Words by Phlip
Look, I have been saying for 3 seasons now that the Spurs were on the wrong side of a recently-closed championship window…
For 3 seasons now, Gregg Popovich whips his troops – sometimes a Motley Crew to say the least – into shape at the right time and they are legitimately contenders to come out of the Western Conference.
Part of me wants to go on about what they have(‘nt) done this offseason to maintain or gain from their position of last season. The override comes in that it was no fault of their own that they did not go any further than they did in the first place. They were uninvited guests at the party in how they swept the playoffs before falling victim to the simple fact that OKC was “arriving.” With that in mind, they are in the enviable position to hold pat and come back at a similarly unchanged OKC team equipped with a coach who we can consider it “criminal” not to have more than only one Coach of the Year award on his resume.
The Spurs retained Tim Duncan for his farewell tour after he (by his own admission, jokingly) considered testing the free agent waters. Tony Parker should be fully recovered from his injury sustained during a fight between Drake and Chris Brown (which I personally believe included a lot of slapping and womens’-tennis-style grunts), DeJuan Blair will continue to overachieve from a position he is entirely too small for with no , and Manu Ginobili and Stephen Jackson will continue to be Manu and Stephen for better or worse, but mostly for better. As ever with San Antonio squads, there will be a collection of names we only barely know that give huge contributions in spite of their lack of notoriety. I say that to say that Popovich is a MASTER at getting starter-level contributions out of players who’d be best served as 6th-man on nearly any other team in the NBA.
Next we’re supposed to remember that San Antonio is one of those “small market” teams whose delicate profitability the lockout was supposed to be protecting?
FACT: the number one means to profitability for any team – small or major market – in professional sports is simply winning. San Antonio embodies this in that the only time they really hurt for wins between 1990 and now was when David Robinson got hurt and missed 76 games and Sean Elliot missed 43 and the ghost of Dominique Wilkins could not carry the team.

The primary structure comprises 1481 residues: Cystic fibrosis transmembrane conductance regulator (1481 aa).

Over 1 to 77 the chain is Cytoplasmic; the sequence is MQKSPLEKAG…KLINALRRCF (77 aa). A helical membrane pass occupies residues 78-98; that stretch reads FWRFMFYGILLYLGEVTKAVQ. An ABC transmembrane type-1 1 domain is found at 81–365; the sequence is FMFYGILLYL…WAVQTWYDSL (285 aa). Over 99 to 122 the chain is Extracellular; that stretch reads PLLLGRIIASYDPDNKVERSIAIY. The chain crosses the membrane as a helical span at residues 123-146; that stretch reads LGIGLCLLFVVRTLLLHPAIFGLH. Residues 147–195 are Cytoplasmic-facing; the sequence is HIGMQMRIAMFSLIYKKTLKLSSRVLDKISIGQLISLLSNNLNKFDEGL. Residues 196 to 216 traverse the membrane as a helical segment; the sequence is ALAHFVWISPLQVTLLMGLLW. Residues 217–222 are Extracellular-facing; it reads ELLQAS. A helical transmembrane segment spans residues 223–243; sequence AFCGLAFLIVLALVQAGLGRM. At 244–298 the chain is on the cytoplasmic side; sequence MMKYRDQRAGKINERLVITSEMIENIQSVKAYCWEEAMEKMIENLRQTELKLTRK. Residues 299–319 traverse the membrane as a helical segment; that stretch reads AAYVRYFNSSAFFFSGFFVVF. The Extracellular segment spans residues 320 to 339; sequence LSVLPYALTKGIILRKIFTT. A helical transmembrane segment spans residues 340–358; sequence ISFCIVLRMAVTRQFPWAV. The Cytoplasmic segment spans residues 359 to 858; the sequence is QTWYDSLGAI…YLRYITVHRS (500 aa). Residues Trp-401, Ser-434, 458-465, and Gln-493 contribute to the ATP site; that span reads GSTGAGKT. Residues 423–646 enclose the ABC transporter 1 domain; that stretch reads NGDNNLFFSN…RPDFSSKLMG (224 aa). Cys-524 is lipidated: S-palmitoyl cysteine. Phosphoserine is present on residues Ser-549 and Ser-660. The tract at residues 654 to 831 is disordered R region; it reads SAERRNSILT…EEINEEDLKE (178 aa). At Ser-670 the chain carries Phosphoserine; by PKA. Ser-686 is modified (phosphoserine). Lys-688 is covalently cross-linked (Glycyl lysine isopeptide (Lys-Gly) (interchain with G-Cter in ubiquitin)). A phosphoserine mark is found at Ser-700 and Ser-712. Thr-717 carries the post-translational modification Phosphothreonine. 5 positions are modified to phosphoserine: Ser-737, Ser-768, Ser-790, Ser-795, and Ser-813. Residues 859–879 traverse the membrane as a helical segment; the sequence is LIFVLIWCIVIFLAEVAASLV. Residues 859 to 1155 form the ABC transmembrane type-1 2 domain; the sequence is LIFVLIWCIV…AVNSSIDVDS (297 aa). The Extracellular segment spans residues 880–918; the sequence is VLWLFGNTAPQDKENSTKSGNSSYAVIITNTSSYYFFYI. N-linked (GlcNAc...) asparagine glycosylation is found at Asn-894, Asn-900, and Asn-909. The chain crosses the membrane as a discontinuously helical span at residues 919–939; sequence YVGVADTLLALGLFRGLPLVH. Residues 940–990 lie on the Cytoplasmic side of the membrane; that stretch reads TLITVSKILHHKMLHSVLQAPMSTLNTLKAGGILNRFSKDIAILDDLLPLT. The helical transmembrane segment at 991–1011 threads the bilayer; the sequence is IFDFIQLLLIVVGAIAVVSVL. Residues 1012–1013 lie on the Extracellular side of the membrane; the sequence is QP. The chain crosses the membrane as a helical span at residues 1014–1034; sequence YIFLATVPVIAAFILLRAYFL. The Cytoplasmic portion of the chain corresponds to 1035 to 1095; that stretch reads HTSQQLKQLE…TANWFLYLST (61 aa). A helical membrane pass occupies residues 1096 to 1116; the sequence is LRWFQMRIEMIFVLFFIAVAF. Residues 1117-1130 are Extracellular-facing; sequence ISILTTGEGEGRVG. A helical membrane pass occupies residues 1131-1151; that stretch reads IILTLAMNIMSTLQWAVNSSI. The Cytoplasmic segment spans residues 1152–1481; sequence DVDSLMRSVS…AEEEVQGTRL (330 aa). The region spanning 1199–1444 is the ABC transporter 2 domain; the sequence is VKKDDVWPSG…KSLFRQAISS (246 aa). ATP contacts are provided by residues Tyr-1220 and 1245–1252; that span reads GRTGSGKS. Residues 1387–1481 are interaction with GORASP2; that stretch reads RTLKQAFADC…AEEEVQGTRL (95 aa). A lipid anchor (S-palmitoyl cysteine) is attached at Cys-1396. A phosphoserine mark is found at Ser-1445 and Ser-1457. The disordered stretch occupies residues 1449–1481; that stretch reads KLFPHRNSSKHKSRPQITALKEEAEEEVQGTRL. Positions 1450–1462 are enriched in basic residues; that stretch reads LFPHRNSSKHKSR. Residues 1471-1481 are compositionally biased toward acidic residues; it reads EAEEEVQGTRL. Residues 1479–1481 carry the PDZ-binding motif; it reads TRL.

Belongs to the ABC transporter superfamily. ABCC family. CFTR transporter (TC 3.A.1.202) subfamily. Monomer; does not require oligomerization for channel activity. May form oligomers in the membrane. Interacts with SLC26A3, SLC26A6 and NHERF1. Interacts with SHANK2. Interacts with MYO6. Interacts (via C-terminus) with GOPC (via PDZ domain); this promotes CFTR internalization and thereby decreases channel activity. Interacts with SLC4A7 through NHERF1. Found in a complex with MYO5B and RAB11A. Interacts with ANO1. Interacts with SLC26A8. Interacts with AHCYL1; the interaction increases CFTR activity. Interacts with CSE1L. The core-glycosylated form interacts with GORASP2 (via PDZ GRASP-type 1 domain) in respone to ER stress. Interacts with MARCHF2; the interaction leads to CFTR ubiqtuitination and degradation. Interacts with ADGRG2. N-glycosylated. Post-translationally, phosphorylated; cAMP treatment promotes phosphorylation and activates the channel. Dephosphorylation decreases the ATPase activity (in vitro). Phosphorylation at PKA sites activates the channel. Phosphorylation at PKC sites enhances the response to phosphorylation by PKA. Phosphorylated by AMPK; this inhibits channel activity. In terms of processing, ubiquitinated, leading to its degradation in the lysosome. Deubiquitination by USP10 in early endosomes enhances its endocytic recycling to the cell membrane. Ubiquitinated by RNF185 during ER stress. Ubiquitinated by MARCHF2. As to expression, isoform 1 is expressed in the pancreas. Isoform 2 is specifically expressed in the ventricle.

Then Gregg Popovich controversially fired Bob Hill, hired himself as Head Coach in his place. 7 months later, Tim Duncan was brought into the fold and the rest, as they say, is Hall-of-Fame history.
I know what this seems like; I am crediting the guy running the show with the continued success of the organization from the moment he took the reins. This is one of those cases where all is exactly as it seems. Popovich was GM and VP of Basketball Operations at the same time from 94 until 96, when he dropped the VP from his name and added Head Coach in its place. He was STILL GM and Head Coach at the same time until 2002. I am of the opinion that the GM of this team is fully by committee and that the 63 year-old coach will have the job for as long as he chooses to keep it.
He leaves a wake very similar to Bill Parcells in the NFL. I say that to say that his former assistants (and former Point Guards as well) go on to coach well in the NBA themselves.
So yeah… as long as Gregg Popovich draws breath and calls shots in San Antonio, expect them to be a lock for the second round of the playoffs in that season.